The driving is demanding enough that it takes concentration and shifting gears to find the right speed for the corrugations, washing off speed to avoid hard bumps and twisting and turning through tight turns and over sand ridges is a really fun part of the experience for me.
The camping along the Anne Beadell is exceptional and the edge of a salt lake, secluded bush spots and sites with a view are all included in the permit price, have vacancies and have no requirement to book.
Strangely, it is the freedom to roam at your own schedule that I love most about the interior. With so many of the best camping areas now requiring advance booking, trips require forward scheduling and even the most relaxed travellers are somewhat forced into a schedule to avoid missing out.
For this trip, I have a generous time window, and the ability to camp where it’s beautiful and rest more when I’m tired. It’s an incredibly relaxing way to travel.
Crossing the Great Victoria Desert is full of surprises, and if you are picturing a desolate landscape with a few spinifex scrubs, you couldn’t be further from the truth. From large trees to endless vegetation and an abundance of wildlife, it’s surprising how well nature can survive such a dry climate.
I’ve been reading the Ballad of Abdul Wade, the story of the early Afghan cameleers. These cameleers were incredibly successful travellers, and when remote Australian towns were cut from supplies due to floods and the hard-hoofed bullock teams couldn’t make the journey, these camels came to the rescue.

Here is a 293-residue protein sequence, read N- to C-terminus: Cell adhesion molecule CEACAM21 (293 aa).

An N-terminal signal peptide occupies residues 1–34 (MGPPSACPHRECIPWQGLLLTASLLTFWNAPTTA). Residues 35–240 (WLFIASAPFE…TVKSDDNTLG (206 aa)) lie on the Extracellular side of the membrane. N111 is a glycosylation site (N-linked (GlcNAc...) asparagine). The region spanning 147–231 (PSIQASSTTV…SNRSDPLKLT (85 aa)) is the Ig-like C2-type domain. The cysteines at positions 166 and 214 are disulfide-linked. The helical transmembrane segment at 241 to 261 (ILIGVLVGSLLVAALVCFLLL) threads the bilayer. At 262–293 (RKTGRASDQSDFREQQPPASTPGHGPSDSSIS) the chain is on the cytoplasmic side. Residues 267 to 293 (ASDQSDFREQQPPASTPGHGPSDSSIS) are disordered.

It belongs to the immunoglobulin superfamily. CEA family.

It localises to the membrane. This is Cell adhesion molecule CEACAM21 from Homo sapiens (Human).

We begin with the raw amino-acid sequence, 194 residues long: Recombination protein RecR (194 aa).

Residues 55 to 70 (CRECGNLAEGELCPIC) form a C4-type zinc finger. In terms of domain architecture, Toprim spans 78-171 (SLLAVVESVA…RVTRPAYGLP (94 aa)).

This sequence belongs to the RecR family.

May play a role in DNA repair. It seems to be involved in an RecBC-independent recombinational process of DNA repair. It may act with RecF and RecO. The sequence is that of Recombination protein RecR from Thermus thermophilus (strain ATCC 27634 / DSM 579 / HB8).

So, almost serendipitously, I came face to face with a stunning camel – the closest encounter in my years of travel. This camel was not phased by the rumbling V8 of my LandCruiser, not one bit.
Further along the track is the Woomera Prohinited Area. Between 1956 and 1963, the United Kingdom conducted seven nuclear tests at the Maralinga. While it is a part of Australian history, and it is interesting to see first-hand I found it a strange place.
In the lead-up to the ground zero sites, the landscape is increasingly barren. In part, similar to areas surrounding areas of heavy industry and mining, but this was different. There was vegetation but the undergrowth seemed sparse. Areas that would usually be filled with spinifex were limited to clumps here and there.